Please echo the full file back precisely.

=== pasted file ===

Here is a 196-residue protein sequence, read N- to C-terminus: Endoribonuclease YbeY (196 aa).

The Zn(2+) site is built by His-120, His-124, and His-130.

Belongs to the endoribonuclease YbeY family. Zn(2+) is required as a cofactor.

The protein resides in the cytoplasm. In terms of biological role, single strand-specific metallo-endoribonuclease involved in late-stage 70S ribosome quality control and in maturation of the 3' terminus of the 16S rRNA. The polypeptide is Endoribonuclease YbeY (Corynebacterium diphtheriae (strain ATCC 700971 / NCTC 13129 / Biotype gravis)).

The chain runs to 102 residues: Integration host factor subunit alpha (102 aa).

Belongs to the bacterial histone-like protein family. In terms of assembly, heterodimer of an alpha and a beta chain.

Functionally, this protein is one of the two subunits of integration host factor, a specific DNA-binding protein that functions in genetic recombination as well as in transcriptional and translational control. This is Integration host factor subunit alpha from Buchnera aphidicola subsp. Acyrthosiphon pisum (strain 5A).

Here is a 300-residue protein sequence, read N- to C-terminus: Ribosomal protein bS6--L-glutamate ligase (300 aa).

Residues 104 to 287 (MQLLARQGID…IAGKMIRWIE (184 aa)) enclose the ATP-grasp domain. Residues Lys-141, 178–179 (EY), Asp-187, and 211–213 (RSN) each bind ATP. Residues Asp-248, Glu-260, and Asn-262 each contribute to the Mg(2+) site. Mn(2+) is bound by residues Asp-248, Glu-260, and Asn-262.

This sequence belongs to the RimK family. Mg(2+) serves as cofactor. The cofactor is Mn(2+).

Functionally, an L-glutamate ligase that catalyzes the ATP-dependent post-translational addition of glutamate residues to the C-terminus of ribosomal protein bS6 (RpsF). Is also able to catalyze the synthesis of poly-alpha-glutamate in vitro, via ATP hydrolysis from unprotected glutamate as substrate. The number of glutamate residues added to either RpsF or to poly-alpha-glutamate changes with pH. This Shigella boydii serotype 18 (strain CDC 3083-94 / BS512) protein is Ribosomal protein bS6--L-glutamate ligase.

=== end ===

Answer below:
Here is a 196-residue protein sequence, read N- to C-terminus: Endoribonuclease YbeY (196 aa).

The Zn(2+) site is built by His-120, His-124, and His-130.

Belongs to the endoribonuclease YbeY family. Zn(2+) is required as a cofactor.

The protein resides in the cytoplasm. In terms of biological role, single strand-specific metallo-endoribonuclease involved in late-stage 70S ribosome quality control and in maturation of the 3' terminus of the 16S rRNA. The polypeptide is Endoribonuclease YbeY (Corynebacterium diphtheriae (strain ATCC 700971 / NCTC 13129 / Biotype gravis)).

The chain runs to 102 residues: Integration host factor subunit alpha (102 aa).

Belongs to the bacterial histone-like protein family. In terms of assembly, heterodimer of an alpha and a beta chain.

Functionally, this protein is one of the two subunits of integration host factor, a specific DNA-binding protein that functions in genetic recombination as well as in transcriptional and translational control. This is Integration host factor subunit alpha from Buchnera aphidicola subsp. Acyrthosiphon pisum (strain 5A).

Here is a 300-residue protein sequence, read N- to C-terminus: Ribosomal protein bS6--L-glutamate ligase (300 aa).

Residues 104 to 287 (MQLLARQGID…IAGKMIRWIE (184 aa)) enclose the ATP-grasp domain. Residues Lys-141, 178–179 (EY), Asp-187, and 211–213 (RSN) each bind ATP. Residues Asp-248, Glu-260, and Asn-262 each contribute to the Mg(2+) site. Mn(2+) is bound by residues Asp-248, Glu-260, and Asn-262.

This sequence belongs to the RimK family. Mg(2+) serves as cofactor. The cofactor is Mn(2+).

Functionally, an L-glutamate ligase that catalyzes the ATP-dependent post-translational addition of glutamate residues to the C-terminus of ribosomal protein bS6 (RpsF). Is also able to catalyze the synthesis of poly-alpha-glutamate in vitro, via ATP hydrolysis from unprotected glutamate as substrate. The number of glutamate residues added to either RpsF or to poly-alpha-glutamate changes with pH. This Shigella boydii serotype 18 (strain CDC 3083-94 / BS512) protein is Ribosomal protein bS6--L-glutamate ligase.